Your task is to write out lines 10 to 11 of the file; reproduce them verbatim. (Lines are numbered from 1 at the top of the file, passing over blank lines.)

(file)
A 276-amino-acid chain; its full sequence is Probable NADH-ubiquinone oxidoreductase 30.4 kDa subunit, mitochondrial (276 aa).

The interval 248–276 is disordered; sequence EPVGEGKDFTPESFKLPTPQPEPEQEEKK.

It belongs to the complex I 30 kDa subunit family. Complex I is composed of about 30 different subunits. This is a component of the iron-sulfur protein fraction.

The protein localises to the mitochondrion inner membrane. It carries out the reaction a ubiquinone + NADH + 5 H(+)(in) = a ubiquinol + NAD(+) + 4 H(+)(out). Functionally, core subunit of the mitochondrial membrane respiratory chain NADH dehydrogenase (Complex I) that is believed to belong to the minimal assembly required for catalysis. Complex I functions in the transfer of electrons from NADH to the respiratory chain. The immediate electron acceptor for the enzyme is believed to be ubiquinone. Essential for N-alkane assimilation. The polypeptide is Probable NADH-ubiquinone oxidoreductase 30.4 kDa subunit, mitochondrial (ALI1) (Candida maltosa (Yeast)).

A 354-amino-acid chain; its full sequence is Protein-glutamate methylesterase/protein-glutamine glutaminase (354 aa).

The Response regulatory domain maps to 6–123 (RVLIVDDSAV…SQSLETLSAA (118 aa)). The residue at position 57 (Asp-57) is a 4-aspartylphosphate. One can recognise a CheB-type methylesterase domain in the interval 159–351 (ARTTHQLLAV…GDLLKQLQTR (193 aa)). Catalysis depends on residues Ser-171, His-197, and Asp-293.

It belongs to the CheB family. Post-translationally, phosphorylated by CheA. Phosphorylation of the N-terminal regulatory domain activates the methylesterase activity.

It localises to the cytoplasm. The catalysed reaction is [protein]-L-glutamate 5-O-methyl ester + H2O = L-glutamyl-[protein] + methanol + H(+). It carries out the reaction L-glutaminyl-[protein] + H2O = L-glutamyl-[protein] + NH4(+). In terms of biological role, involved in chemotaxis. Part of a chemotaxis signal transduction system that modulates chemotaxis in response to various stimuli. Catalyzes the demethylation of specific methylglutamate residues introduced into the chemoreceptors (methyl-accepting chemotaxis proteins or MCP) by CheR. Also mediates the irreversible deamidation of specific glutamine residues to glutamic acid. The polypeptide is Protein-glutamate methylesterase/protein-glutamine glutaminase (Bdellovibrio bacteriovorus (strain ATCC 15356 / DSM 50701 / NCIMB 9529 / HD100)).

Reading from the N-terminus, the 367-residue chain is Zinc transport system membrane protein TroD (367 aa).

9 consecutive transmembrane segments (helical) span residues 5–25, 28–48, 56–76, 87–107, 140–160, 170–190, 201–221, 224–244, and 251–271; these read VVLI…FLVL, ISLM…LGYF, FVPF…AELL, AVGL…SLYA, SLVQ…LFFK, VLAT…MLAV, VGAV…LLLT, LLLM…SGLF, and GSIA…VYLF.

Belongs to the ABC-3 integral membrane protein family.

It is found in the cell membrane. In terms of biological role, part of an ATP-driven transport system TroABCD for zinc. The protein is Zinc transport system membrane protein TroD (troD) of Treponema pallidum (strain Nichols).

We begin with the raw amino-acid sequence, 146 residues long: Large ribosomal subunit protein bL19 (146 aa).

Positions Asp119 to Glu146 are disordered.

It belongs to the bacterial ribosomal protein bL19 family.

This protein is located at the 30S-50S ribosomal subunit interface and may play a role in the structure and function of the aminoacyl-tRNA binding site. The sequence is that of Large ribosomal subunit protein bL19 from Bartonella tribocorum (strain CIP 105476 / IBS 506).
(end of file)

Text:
9 consecutive transmembrane segments (helical) span residues 5–25, 28–48, 56–76, 87–107, 140–160, 170–190, 201–221, 224–244, and 251–271; these read VVLI…FLVL, ISLM…LGYF, FVPF…AELL, AVGL…SLYA, SLVQ…LFFK, VLAT…MLAV, VGAV…LLLT, LLLM…SGLF, and GSIA…VYLF.

Belongs to the ABC-3 integral membrane protein family.